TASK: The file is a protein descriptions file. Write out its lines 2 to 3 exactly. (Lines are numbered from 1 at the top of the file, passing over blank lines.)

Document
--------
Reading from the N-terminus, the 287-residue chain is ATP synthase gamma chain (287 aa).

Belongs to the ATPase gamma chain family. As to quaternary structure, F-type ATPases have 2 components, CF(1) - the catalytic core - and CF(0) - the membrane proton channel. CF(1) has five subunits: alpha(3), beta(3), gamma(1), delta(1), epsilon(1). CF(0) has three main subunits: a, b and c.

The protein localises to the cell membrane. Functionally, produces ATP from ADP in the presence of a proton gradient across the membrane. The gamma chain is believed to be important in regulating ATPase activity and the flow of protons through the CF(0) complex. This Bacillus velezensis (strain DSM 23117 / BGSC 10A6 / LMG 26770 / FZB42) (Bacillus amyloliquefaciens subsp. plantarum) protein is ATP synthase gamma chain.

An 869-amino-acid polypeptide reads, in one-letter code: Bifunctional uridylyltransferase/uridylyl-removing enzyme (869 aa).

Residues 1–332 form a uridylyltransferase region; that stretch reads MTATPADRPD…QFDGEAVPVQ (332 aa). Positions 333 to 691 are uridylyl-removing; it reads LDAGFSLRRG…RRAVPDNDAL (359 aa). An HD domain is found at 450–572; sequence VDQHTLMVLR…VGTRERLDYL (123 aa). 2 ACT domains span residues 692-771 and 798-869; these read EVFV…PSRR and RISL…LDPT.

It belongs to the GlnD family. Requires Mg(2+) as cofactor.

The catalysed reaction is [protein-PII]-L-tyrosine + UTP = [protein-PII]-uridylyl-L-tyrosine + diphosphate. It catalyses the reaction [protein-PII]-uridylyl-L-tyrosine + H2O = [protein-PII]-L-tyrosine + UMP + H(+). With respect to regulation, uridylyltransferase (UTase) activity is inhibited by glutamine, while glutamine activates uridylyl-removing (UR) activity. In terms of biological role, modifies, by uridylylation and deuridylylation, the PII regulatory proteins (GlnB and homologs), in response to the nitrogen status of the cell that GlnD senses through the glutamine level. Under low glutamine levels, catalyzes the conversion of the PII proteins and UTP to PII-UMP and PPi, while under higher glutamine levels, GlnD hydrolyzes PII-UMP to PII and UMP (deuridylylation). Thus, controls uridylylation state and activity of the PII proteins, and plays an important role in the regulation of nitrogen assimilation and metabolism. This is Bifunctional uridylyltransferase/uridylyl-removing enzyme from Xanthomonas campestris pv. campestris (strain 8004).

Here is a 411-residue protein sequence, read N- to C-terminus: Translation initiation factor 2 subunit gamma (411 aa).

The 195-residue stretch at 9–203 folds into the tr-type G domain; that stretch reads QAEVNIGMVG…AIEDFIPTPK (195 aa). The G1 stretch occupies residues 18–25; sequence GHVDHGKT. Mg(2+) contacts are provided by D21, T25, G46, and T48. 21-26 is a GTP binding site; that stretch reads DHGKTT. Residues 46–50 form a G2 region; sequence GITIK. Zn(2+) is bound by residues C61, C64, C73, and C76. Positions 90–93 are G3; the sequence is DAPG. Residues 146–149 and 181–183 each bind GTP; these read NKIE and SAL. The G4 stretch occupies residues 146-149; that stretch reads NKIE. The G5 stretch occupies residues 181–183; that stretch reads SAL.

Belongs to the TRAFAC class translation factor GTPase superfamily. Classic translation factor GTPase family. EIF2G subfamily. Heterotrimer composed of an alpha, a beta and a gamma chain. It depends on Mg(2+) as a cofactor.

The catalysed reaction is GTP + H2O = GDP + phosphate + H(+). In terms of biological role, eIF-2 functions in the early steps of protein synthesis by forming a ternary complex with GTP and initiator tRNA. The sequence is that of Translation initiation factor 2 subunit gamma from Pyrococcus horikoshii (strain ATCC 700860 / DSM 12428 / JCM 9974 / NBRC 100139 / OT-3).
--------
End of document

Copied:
Belongs to the ATPase gamma chain family. As to quaternary structure, F-type ATPases have 2 components, CF(1) - the catalytic core - and CF(0) - the membrane proton channel. CF(1) has five subunits: alpha(3), beta(3), gamma(1), delta(1), epsilon(1). CF(0) has three main subunits: a, b and c.

The protein localises to the cell membrane. Functionally, produces ATP from ADP in the presence of a proton gradient across the membrane. The gamma chain is believed to be important in regulating ATPase activity and the flow of protons through the CF(0) complex. This Bacillus velezensis (strain DSM 23117 / BGSC 10A6 / LMG 26770 / FZB42) (Bacillus amyloliquefaciens subsp. plantarum) protein is ATP synthase gamma chain.